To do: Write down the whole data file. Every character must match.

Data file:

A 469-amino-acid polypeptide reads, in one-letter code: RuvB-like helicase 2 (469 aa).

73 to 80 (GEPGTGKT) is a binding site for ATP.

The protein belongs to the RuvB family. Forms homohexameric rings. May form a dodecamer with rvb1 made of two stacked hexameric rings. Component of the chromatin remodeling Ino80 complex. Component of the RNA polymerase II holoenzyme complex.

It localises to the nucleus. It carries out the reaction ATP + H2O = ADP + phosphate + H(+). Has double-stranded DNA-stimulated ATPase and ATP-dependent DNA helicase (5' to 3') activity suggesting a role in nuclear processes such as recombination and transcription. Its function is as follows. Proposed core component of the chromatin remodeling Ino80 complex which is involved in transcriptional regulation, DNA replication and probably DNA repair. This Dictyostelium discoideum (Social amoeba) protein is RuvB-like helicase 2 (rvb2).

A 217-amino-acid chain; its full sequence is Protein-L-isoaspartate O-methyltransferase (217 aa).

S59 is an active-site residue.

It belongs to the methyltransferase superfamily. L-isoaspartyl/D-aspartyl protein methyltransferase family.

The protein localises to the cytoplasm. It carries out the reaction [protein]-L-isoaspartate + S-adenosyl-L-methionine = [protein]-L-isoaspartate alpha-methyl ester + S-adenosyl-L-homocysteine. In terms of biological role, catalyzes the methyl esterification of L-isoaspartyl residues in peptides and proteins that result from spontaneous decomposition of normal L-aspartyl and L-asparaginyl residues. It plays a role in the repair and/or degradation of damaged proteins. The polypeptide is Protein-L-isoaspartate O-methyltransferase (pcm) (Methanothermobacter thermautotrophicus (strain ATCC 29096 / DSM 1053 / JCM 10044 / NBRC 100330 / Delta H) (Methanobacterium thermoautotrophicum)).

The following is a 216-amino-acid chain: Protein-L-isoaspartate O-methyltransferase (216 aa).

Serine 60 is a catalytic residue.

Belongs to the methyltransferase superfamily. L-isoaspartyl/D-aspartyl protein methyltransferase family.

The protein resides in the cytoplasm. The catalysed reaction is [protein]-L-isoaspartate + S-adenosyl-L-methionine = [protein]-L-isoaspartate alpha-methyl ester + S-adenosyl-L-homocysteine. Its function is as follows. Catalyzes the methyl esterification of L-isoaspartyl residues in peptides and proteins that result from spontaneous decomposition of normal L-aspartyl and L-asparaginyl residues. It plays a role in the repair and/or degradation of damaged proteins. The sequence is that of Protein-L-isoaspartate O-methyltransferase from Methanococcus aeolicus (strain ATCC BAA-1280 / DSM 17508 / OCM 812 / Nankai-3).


A 469-amino-acid polypeptide reads, in one-letter code: RuvB-like helicase 2 (469 aa).

73 to 80 (GEPGTGKT) is a binding site for ATP.

The protein belongs to the RuvB family. Forms homohexameric rings. May form a dodecamer with rvb1 made of two stacked hexameric rings. Component of the chromatin remodeling Ino80 complex. Component of the RNA polymerase II holoenzyme complex.

It localises to the nucleus. It carries out the reaction ATP + H2O = ADP + phosphate + H(+). Has double-stranded DNA-stimulated ATPase and ATP-dependent DNA helicase (5' to 3') activity suggesting a role in nuclear processes such as recombination and transcription. Its function is as follows. Proposed core component of the chromatin remodeling Ino80 complex which is involved in transcriptional regulation, DNA replication and probably DNA repair. This Dictyostelium discoideum (Social amoeba) protein is RuvB-like helicase 2 (rvb2).

A 217-amino-acid chain; its full sequence is Protein-L-isoaspartate O-methyltransferase (217 aa).

S59 is an active-site residue.

It belongs to the methyltransferase superfamily. L-isoaspartyl/D-aspartyl protein methyltransferase family.

The protein localises to the cytoplasm. It carries out the reaction [protein]-L-isoaspartate + S-adenosyl-L-methionine = [protein]-L-isoaspartate alpha-methyl ester + S-adenosyl-L-homocysteine. In terms of biological role, catalyzes the methyl esterification of L-isoaspartyl residues in peptides and proteins that result from spontaneous decomposition of normal L-aspartyl and L-asparaginyl residues. It plays a role in the repair and/or degradation of damaged proteins. The polypeptide is Protein-L-isoaspartate O-methyltransferase (pcm) (Methanothermobacter thermautotrophicus (strain ATCC 29096 / DSM 1053 / JCM 10044 / NBRC 100330 / Delta H) (Methanobacterium thermoautotrophicum)).

The following is a 216-amino-acid chain: Protein-L-isoaspartate O-methyltransferase (216 aa).

Serine 60 is a catalytic residue.

Belongs to the methyltransferase superfamily. L-isoaspartyl/D-aspartyl protein methyltransferase family.

The protein resides in the cytoplasm. The catalysed reaction is [protein]-L-isoaspartate + S-adenosyl-L-methionine = [protein]-L-isoaspartate alpha-methyl ester + S-adenosyl-L-homocysteine. Its function is as follows. Catalyzes the methyl esterification of L-isoaspartyl residues in peptides and proteins that result from spontaneous decomposition of normal L-aspartyl and L-asparaginyl residues. It plays a role in the repair and/or degradation of damaged proteins. The sequence is that of Protein-L-isoaspartate O-methyltransferase from Methanococcus aeolicus (strain ATCC BAA-1280 / DSM 17508 / OCM 812 / Nankai-3).